Garden Diary - June 2018

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Soirée at Colonial Park Rose Garden

Wednesday, 20 June 2018

We do it every year right around now. "We" being the Watnong chapter of the North American Rock Garden Society. And "it" is our evening soirée. The group provides the main course, members bring sides and salads and dessert. Where we hold the event changes every year - occasionally a member's home and garden, more often a public park or garden.

This year it is the Rudolf W. van der Goot Rose Garden in Colonial Park in Somerset, New Jersey. I have never been to Colonial Park. Apparently, going by the main roadway and all the parking lots, it is huge. The rose garden has its own parking lot.

No pavilion but the weather is, so far, cooperating. Members brought folding tables for our alfresco meal. Almost a picnic, we have assorted sandwiches from Panera and salads from members. I brought corn and black bean salad with diced sweet red pepper and red onion, and a green chutney (more of a salsa) made with diced yellow onion, finely cut mint and cilantro, a little jalapeño pepper, and lemon juice to embellish it. Dessert was a very light angel food / chiffon cake with fresh strawberries and real whipped cream.

After which our group is given a guided tour by the garden's head rosarian.

Fenced for protection from deer, the one acre garden has a formal design laid out in three sections. The wide walkways paved with brick or with bluestone encourage slow strolling to admire the well labeled roses. There is also a small circular water lily pool in the front garden, its geometric beds developed from the original perennial and annual gardens of the Mettler estate garden.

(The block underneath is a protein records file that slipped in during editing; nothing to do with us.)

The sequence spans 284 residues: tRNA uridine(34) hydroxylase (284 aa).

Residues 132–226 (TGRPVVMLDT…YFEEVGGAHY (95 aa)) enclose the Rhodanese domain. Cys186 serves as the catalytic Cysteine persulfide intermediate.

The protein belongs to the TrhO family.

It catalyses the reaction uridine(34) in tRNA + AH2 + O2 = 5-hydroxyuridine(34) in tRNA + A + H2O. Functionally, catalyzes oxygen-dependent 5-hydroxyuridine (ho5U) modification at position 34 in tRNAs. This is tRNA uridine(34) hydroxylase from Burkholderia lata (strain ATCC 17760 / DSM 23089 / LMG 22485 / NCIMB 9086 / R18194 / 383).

There's also a gazebo off to one side.

The front garden contains hybrid tea roses, grandiflora, and floribunda roses.



Four of the hybrid tea roses. Clockwise from top left:
'Neptune', 'Heirloom', 'Dolly Parton' and 'Falling in Love'.

The middle section (which van der Goot created in the 1970s) was designed in formal European style. There is trelliswork that supports a variety of climbing roses.

The central walk is lined with polyantha and groundcover roses.



Four of the floribunda roses. Clockwise from top left:
'Julia Child', 'Easy Does It', 'Hot Cocoa', and 'Brass Band'.

The third and last section of the rose garden is laid out in the manner of a formal Dutch rose garden. Compact, it invites the visitor to take closeup views of the roses. Around the perimeter are more heirloom and other rose species, including some native to New Jersey.

And beyond the Dutch garden is the Sensory and Fragrance garden. Raised beds feature perennials, herbs such as lavender, tender perennials such as scented geraniums, annuals like sweet alyssum, and more.

Do I recommend it? Yes, if you come in June or September when the roses are at their peak. They are well grown, with organic methods of disease and pest control employed with a few exceptions. Cultivars are planted in multiples, to good effect. Roses are labeled with their cultivar name, type of rose, and date of introduction. After all, you'll be visiting an award-wining rose garden: in 2016 the Rudolf W. van der Goot Rose Garden was given the Award of Excellence by the World Federation of Rose Societies.

Located at 156 Mettlers Road in Somerset, New Jersey, the Rudolf W. van der Goot Rose Garden is open daily from 8:00 a.m. to sunset, except Wednesday, noon to sunset. Entrance is free, however donations are appreciated.

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